Email writing… how to make people like you

Email writing

Email writing is special.

Why?

Because it’s almost as intimate as a phone call.

And you get a chance to make readers instantly like you.

How?

That’s easy, make them look good in the eyes of others.

Early in my career in copywriting, I read a brilliant book by Victor Schwab called,

“How to Write a Good Advertisement.”

Besides it being a classic and essential reading for any copywriter it impacted me in a way I never would have expected.

Buried deep within the book is an acronym I’ll never forget, even though it’s been over 25 years since I read it. And that acronym is…

BOY PT MOM.

Because Of You People Think More Of Me.

Let that sink in for a moment or three.

It’s so easy to skip by a sentence like that until you realise that everyone you know wants to feel important, liked and respected.

When you make them look good in the eyes of others, they’ll like you even more.

How to use this in your email writing.

One way you can do this is to give them an insight you’ve discovered that is fascinating and not well known.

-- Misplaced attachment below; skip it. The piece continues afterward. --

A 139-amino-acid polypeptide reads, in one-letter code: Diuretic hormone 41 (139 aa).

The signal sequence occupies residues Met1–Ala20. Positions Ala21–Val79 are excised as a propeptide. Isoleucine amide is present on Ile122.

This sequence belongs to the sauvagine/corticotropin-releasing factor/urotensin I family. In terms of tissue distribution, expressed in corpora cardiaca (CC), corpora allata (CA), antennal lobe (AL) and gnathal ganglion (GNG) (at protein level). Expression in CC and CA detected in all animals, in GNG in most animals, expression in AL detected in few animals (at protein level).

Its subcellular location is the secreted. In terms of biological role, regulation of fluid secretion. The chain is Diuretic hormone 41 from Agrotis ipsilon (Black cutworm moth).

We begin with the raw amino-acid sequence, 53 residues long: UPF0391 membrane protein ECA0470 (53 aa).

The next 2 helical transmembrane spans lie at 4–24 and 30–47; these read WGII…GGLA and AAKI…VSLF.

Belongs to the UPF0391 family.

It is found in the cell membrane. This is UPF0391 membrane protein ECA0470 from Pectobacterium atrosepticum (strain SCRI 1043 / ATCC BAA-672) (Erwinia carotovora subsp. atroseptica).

They can then tell their friends and family, which in turn makes them feel good.

The currency of life.

Think of  this as “social currency.”

For example, did you know that putting butter in your coffee instead of milk can make you smarter?

Look up Bullet-Proof Coffee and you’ll see the evidence for yourself.

What do you know that most people don’t?

That could mean a joke.

“I went on a one night stand that went horribly wrong. We’ve been together three years now.”

An unusual story.

There’s the story of the King who went riding in search of a mythical archer.

As he ventured into the forest, he noticed a clearing.

On further exploration he saw a long row of trees.

He soon noticed several arrows sticking out of each tree.

He dismounted and walked over to the trees.

The brightly coloured targets stood out in the green forest.

On closer inspection he saw each arrow was in the centre of the bull’s eye of each target.

The King stood there in silence.

He wanted to meet this archer right away.

He had a group of his finest men track him down.

When they found him, he was sharpening his arrows.

He was immediately invited to have an audience with the King.

Inside the Kings private tent was some of the archers’ arrows.

The King stood up, greeted the man and asked him to be his royal archer.

“You know nothing about me,” Said the archer.

“I know what I saw.” Replied the King.

With that the archer replied. “What you saw was the result of me firing arrows randomly into trees.

Then I paint the targets around them just for the fun of it.

Correct a fact.

“A picture is worth a thousand words.”

That was not the original quote.  It was made up by a newspaper journalist.

The expression “Use a picture. It’s worth a thousand words.” appears in a 1911 newspaper article quoting newspaper editor Arthur Brisbane discussing journalism and publicity.